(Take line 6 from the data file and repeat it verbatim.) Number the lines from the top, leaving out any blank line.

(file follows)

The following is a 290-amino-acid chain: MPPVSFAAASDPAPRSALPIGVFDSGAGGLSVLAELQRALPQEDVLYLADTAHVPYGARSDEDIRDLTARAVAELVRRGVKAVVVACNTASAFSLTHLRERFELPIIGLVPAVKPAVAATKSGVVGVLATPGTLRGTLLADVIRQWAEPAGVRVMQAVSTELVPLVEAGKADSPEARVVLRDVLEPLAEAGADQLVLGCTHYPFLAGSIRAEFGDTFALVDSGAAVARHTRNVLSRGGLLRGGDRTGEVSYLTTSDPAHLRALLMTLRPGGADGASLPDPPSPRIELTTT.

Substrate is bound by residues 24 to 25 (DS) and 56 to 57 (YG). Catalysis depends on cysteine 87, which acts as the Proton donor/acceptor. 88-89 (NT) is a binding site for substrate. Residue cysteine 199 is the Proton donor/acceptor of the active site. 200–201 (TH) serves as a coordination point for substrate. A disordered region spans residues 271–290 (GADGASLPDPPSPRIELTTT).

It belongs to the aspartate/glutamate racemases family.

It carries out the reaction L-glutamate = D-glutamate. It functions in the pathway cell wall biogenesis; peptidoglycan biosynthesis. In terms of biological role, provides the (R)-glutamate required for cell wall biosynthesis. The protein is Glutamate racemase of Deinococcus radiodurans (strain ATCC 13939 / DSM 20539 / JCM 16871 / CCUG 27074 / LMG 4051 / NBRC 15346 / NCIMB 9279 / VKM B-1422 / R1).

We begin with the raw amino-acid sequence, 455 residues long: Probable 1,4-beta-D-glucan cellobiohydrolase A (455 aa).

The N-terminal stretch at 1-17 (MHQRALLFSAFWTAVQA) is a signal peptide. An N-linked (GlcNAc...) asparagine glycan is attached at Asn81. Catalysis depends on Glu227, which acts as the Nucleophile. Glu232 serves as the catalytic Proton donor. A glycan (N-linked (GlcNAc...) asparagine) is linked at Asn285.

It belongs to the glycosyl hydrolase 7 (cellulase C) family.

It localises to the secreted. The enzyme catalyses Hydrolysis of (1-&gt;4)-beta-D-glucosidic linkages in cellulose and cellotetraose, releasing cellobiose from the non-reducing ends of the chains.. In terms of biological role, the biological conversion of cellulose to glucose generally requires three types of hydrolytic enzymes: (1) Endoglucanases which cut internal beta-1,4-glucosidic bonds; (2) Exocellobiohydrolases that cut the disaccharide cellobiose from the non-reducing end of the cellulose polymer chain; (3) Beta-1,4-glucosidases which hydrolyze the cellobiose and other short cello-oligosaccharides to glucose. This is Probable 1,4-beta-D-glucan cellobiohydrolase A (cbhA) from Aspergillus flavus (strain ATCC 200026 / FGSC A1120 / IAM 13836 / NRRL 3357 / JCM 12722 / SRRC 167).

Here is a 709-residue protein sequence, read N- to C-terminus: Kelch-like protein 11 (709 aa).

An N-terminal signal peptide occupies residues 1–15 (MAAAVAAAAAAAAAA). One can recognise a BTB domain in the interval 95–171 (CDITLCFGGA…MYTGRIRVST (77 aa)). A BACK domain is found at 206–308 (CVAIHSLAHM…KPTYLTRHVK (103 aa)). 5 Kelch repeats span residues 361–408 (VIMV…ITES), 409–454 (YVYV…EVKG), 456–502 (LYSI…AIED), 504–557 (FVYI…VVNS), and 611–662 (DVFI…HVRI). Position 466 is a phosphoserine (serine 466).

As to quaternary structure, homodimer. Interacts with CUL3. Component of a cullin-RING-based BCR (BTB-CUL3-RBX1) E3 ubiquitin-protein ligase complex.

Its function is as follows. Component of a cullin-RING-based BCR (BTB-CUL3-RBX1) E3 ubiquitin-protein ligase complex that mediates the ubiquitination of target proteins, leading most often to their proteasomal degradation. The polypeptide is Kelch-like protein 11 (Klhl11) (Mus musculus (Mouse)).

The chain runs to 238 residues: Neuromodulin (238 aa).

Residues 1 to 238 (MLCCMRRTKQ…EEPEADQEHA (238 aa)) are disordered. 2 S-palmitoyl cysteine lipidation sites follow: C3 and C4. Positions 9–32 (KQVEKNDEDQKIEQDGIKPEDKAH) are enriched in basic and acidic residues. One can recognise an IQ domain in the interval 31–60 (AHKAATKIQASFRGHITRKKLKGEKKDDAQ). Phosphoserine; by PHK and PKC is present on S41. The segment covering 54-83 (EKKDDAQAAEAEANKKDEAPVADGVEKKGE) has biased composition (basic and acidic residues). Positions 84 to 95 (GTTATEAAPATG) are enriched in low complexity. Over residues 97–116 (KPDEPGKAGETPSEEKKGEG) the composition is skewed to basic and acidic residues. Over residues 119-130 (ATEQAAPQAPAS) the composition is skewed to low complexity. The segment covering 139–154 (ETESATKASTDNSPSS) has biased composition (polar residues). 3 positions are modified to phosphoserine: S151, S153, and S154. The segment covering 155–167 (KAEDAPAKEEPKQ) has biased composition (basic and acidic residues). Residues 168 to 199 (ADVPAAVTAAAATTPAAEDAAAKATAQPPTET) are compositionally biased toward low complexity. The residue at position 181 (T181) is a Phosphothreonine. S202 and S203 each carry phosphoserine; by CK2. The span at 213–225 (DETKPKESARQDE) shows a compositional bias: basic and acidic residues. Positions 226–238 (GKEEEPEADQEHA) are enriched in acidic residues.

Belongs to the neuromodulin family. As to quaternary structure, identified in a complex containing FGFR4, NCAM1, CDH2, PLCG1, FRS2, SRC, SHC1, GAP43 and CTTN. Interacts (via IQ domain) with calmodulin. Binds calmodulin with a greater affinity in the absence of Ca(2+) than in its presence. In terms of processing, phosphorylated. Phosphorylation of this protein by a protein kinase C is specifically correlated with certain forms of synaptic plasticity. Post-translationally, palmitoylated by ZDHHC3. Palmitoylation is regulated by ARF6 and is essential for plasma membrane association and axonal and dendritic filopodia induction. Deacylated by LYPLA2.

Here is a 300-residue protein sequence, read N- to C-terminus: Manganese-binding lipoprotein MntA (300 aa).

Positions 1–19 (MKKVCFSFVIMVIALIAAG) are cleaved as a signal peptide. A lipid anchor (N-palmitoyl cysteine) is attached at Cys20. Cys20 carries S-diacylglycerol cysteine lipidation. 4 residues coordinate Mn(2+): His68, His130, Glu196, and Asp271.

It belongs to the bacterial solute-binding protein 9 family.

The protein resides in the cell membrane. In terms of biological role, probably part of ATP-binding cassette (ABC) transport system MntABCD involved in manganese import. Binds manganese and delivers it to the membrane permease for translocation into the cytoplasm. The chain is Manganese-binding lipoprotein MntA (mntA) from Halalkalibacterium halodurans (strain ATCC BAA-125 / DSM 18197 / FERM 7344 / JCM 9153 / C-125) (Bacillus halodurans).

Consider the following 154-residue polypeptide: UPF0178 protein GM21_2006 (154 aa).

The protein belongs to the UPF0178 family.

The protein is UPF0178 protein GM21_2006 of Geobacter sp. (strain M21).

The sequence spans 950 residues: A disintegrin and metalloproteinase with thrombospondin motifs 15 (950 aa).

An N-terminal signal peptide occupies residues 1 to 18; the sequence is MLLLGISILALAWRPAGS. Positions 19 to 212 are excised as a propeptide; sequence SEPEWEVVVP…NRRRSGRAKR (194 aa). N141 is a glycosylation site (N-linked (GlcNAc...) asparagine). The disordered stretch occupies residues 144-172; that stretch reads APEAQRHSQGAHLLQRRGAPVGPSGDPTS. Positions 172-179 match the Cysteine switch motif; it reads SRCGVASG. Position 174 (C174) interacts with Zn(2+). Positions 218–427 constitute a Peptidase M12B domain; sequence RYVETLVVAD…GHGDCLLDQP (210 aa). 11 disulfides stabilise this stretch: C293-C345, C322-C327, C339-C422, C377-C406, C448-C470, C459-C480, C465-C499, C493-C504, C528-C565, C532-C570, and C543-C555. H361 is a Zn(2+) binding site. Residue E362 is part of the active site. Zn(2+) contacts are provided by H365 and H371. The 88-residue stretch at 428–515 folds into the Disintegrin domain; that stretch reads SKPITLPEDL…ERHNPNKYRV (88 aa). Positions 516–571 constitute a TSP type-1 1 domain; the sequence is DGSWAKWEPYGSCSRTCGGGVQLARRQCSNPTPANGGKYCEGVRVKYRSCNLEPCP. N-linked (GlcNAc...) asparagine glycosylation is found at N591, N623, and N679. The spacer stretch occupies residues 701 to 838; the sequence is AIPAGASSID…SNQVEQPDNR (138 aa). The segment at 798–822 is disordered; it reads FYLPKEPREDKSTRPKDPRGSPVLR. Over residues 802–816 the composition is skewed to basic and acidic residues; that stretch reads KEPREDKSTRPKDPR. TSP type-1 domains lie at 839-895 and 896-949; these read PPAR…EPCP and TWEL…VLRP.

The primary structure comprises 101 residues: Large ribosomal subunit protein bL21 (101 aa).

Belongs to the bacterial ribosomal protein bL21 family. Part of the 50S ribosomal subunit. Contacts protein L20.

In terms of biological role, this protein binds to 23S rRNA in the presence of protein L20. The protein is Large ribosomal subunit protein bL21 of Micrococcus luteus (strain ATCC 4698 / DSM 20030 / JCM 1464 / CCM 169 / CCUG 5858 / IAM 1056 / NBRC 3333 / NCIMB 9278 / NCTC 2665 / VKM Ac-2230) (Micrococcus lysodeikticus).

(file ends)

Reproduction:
The N-terminal stretch at 1-17 (MHQRALLFSAFWTAVQA) is a signal peptide. An N-linked (GlcNAc...) asparagine glycan is attached at Asn81. Catalysis depends on Glu227, which acts as the Nucleophile. Glu232 serves as the catalytic Proton donor. A glycan (N-linked (GlcNAc...) asparagine) is linked at Asn285.